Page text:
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A tribute to the men and women of 1916, and a question about plans for Moore Street

category dublin | history and heritage | news report author Monday April 13, 2009 18:58author by konia Report this post to the editors

In Dublin today, the North Inner City Folklore Project organised a commemoration of the 1916 Easter Rising by honouring the men and women who fought for Irish Freedom.

Starting at Liberty Hall at noon, the large crowd was told the story of the young girl from the North Inner City girl who ran messages for James Connolly, Molly O Reilly.

Little more than a child, Molly was mixed up with the group who broke a window playing ball outside Liberty Hall. She ran home and didn't come back, but eventually someone was sent to her house to tell her that James Connolly wanted to see her. She went, thinking she was going to be told off for breaking the window, but instead Connolly wanted to give her the the honour of hoisting the flag of outside Liberty hall, as the Citizen Army paraded on the Sunday before Easter 1916 and pledged their allegiance to the Republic. Today Susan Brennan Healy, a niece of Molly O'Reilly, received the flag from James Connolly-Herron, a great grandson of James Connolly, and re-enacted the hoisting of the flag.

The assembled gathering included many relatives of those who fought in 1916 then marched to the GPO led by pipers. Participants carried photographs of the men and women who took part in the Rising.

Wreaths were then laid at the GPO in honour of the men and women of 1916, by Constance Corcoran, a daughter of Molly O'Reilly. and Mrs Steenson, whose mother was a member of the GPO garrison.

After the reading of the 1916 proclamation, Noirin Byrne gave a short tribute with a call for the erection of a permanent memorial in O ‘Connell Street to the women who risked their lives for Irish freedom.

After a lament by the pipers the assembly then marched to number 16 Moore Street, the last headquarters of the 1916 garrison, to show their support for the retaining of that historic street.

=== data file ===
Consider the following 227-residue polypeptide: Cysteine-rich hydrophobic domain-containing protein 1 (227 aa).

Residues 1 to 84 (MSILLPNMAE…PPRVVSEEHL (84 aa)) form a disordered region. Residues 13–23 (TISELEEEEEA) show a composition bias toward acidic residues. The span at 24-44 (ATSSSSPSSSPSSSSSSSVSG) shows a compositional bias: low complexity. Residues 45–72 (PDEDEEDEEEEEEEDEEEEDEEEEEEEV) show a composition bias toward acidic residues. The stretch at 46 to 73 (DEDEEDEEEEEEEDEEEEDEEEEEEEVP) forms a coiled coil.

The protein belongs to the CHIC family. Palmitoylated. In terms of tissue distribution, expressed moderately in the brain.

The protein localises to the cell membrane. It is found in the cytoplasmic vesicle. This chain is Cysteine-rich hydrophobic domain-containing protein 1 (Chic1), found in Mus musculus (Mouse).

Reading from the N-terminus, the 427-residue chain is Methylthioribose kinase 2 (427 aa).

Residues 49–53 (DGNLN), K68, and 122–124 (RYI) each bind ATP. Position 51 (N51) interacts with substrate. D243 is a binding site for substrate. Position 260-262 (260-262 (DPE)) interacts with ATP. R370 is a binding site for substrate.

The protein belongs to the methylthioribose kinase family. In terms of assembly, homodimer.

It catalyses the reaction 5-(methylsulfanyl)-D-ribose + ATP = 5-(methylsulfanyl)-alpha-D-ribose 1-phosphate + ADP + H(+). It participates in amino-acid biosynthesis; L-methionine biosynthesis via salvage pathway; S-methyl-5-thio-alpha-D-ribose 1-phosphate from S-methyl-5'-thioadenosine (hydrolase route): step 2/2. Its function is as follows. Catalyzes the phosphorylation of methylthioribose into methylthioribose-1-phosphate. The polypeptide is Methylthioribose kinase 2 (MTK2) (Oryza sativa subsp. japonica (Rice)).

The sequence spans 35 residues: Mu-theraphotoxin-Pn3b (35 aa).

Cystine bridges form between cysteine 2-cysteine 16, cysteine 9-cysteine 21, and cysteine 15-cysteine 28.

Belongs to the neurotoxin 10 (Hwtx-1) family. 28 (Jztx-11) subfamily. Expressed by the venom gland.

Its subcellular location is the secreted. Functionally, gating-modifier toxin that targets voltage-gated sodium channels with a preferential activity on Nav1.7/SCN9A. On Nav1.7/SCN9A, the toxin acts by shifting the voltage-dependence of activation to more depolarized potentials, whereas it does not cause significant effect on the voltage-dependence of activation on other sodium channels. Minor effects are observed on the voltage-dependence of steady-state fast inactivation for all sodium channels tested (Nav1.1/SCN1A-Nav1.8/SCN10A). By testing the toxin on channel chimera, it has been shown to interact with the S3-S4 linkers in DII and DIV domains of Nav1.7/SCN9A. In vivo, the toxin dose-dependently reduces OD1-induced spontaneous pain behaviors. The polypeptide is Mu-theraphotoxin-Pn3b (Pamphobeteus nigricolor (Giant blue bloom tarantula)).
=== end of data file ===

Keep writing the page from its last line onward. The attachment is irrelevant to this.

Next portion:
Paddy Cooney of the Save 16 Moore Street Committee then gave a short speech on the current situation regarding plans for the national monument, and wreaths were laid, followed by a minute's silence.

A protest in the form of a human chain around Moore Street is planned for next Sunday, April 19th at 2.30PM.





Caption: Embedded video Youtube Video

author by Save 16 Moore Street - Ógra Shinn Féinpublication date Tue Apr 14, 2009 13:25author email osfnational at yahoo dot ieauthor address author phone Report this post to the editors


Caption: Embedded video Youtube Video

Related Link: http://www.osf.ie
author by francis hughespublication date Tue Apr 14, 2009 20:29author address author phone Report this post to the editors

i attended this the other day. I found it to be a breath of fresh air, it was definitly non party political. in fact we could learn from projects like this. If only there could be a joint NON state commemoration every year, instead of the pathetic turn outs for the various splits and sects which makes them look like a small rabble. Most progressives I know rightly dont go to the state ceremony as we all now the vision and ideals of the Proclaimation is not fulfilled. The rest of us may differ on how we get to that goal, but we agree that the state one should not be seen to be the righteous one. it is one thing that all republicans, socialists progressives should link up on.